How long? Not long
King’s words still hold true today
YOUNGSTOWN — Natalia McRae strongly feels that if you read a speech Dr. Martin Luther King Jr. delivered during a victorious moment nearly 56 years ago, it will quickly become apparent that his words are just as relevant today.
“Dr. King said this in 1965 at the end of the Selma-to-Montgomery march. It is still appropriate today,” McRae, an East High School senior and member of Mahoning Valley Sojourn to the Past, said.
McRae was referring to King’s “How Long, Not Long” speech that he delivered to about 25,000 people who gathered March 25, 1965, in Montgomery, Ala., at the conclusion of the famous five-day, 54-mile walk for voting rights. King’s words were intended mainly to reassure the masses that the days of brutality in the South against blacks by white people were waning.
McRae recited much of the civil rights leader’s speech as part of Sunday afternoon’s virtual Dr. Martin Luther King Jr. Worship Service.
Hosting the one-hour Zoom event to remember and honor King’s life and legacy was the Martin Luther King Planning Committee of the Mahoning Valley. The Rev. Kenneth L. Simon, pastor of New Bethel Baptist Church in Youngstown, served as worship leader.
King’s 1965 speech reads in part:
“Let us march on ballot boxes, march on ballot boxes until race-baiters disappear from the political arena. Let us march on ballot boxes until the salient misdeeds of bloodthirsty mobs will be transformed into the calculated good deeds of orderly citizens.
“Let us march on ballot boxes until the white supremacists of our nation tremble away in silence. Let us march on ballot boxes until we send to our city councils, state legislators and the United States Congress, men who will not fear to do justly, love mercy and walk humbly with thy God.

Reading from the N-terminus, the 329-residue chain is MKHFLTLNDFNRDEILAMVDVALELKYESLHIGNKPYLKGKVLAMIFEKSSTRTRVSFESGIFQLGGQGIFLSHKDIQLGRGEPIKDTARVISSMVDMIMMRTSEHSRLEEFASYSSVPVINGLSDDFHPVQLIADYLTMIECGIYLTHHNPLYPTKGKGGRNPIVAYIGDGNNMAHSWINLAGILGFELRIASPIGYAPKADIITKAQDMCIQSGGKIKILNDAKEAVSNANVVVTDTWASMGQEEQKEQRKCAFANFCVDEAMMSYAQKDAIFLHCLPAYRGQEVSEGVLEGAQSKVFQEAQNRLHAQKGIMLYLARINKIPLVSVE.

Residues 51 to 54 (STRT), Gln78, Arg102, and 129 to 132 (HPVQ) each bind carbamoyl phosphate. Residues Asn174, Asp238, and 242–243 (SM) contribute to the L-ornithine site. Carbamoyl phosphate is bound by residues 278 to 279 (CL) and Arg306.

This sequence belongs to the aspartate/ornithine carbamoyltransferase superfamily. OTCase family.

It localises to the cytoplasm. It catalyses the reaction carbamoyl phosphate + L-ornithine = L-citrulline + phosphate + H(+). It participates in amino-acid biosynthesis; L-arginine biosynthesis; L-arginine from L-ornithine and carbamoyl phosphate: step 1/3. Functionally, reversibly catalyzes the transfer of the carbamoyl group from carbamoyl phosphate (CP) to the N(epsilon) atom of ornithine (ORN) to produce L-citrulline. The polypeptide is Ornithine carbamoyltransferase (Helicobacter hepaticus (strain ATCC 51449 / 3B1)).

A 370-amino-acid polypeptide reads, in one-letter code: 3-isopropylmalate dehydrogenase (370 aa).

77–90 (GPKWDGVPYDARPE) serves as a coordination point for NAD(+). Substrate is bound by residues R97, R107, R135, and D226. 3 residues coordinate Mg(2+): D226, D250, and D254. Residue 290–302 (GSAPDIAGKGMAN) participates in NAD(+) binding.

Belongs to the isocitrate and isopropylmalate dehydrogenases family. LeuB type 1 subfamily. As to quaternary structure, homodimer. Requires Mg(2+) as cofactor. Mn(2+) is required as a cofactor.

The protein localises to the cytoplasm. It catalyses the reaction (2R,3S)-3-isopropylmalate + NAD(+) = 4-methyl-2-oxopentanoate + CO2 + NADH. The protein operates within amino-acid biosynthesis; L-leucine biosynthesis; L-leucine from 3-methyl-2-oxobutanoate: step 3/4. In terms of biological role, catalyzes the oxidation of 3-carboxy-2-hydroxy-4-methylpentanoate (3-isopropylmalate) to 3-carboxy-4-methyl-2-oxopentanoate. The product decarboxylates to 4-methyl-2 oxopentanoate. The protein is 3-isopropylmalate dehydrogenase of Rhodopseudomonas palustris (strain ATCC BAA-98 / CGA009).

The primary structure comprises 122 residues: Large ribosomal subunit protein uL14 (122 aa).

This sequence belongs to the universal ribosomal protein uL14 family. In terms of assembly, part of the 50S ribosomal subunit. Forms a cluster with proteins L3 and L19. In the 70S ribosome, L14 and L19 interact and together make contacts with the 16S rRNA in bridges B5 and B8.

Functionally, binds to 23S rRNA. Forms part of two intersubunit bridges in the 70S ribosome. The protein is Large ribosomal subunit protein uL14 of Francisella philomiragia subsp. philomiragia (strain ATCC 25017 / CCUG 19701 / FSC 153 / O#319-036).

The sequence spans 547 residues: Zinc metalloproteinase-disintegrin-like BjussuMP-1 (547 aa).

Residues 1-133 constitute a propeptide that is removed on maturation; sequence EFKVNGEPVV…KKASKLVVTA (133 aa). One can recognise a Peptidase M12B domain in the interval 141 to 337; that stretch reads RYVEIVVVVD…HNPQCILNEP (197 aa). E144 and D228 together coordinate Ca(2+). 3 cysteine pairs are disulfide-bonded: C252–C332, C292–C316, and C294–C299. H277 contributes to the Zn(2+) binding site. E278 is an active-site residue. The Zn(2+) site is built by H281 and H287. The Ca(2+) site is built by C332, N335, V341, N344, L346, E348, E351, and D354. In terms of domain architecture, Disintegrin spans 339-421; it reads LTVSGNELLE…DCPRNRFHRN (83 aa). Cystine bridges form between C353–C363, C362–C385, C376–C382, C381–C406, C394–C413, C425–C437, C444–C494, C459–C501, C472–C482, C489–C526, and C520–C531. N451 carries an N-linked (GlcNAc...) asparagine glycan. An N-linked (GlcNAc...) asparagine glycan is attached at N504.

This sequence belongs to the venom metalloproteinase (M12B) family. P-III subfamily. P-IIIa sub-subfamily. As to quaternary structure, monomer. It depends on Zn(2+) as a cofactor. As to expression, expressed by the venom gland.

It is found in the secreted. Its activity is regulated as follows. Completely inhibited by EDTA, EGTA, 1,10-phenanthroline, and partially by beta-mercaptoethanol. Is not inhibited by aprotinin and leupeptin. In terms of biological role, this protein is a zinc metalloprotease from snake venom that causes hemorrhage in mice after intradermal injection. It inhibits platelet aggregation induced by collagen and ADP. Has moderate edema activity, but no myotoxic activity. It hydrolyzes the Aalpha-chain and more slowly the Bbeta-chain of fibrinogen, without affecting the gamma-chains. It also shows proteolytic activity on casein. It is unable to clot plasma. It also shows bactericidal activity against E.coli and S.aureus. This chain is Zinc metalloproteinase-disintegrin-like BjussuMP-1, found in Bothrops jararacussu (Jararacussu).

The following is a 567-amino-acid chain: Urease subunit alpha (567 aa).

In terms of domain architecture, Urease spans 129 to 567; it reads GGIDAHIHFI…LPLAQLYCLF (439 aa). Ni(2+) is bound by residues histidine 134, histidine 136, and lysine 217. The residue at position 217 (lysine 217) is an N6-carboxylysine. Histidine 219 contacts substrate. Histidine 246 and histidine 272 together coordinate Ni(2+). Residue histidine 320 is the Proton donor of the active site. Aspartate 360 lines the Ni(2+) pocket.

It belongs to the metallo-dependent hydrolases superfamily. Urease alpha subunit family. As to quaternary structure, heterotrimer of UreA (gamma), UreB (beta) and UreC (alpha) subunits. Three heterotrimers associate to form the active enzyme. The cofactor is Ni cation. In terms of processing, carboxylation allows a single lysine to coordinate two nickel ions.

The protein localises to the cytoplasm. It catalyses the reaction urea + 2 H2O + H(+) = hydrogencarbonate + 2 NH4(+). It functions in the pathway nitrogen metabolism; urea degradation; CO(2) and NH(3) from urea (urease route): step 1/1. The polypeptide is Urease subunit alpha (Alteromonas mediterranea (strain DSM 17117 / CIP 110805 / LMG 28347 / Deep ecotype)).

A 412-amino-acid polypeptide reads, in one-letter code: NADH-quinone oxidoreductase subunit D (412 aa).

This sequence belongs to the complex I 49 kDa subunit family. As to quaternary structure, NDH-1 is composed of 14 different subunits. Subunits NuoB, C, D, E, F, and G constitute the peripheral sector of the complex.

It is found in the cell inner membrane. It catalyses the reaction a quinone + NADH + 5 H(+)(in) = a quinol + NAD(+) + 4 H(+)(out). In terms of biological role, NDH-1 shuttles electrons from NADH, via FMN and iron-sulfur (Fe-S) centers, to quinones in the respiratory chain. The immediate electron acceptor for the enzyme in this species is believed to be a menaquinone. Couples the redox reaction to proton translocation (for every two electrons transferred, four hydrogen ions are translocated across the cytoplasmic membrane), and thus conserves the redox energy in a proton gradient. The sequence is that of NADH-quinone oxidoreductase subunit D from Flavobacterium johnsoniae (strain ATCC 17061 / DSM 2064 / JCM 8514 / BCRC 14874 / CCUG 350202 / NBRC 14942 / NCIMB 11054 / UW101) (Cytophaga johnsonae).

“And so I plead with you this afternoon as we go ahead, remain committed to nonviolence. …We must come to see that the end we seek is a society at peace with itself, a society that can live with its conscience.
“I know you are asking today, ‘How long will it take?’ Somebody’s asking, ‘How long will prejudice blind the visions of men, darken their understanding and drive bright-eyed wisdom from her sacred throne?’
“How long? Not long, because no lie can live forever.
“How long? Not long, because you shall reap what you sow.
“How long? Not long, because the arc of the moral universe is long, but it bends toward justice.”
The keynote speaker was the Rev. Michael Harrison Sr., pastor of Union Baptist Church in Youngstown, who noted that more than 50 years after King’s assassination April 4, 1968, in Memphis, Tenn., problems that disproportionately affect black people remain entrenched.
For example, police killed an estimated 765 citizens nationwide last year, about 28 percent of whom were black — even though blacks comprise only about 13 percent of the population, he noted.
The attack on the U.S. Capitol building Jan. 6 and the killing last May of George Floyd in Minneapolis underscore why it’s vital people recommit themselves to pursuing higher goals such as academic excellence, better community-policing efforts, refraining from doing business with banks that don’t invest in the community, achieving greater equity and opportunities, being part of political movements with a clear vision, achieving more centralized entrepreneurship and being one another’s keepers, Harrison explained.
King also had the wisdom to realize the value of reaching beyond oneself to leave a greater footprint.
“It’s not about what you do now, but what you leave later,” said Harrison, adding that a love of God was the driving force behind King’s willingness to march and be beaten and jailed while working for a more just society.
In addition, King, like most leaders, accepted that he would face fierce opposition, but he rose to the occasion, Harrison continued. The longtime pastor added he is optimistic change will soon start to take place after the last four years of trauma and pain for the nation — a time when many white nationalists “rose up like never before.”
The service also included Hebrew and Koran readings, along with a New Testament lesson read by the Rev. Tracy Dawson, pastor of Christ Centered Church in Youngstown.
Delivering the benediction was the Rev. Jim Ray of Poland, a longtime civil rights activist, who cited several of King’s six principles of nonviolence he hopes more people will adopt and follow. They include the concepts that nonviolence seeks to win friendships and defeat injustice, not people.
The musical selections were “Lift Every Voice and Sing” and “Heal the Land.”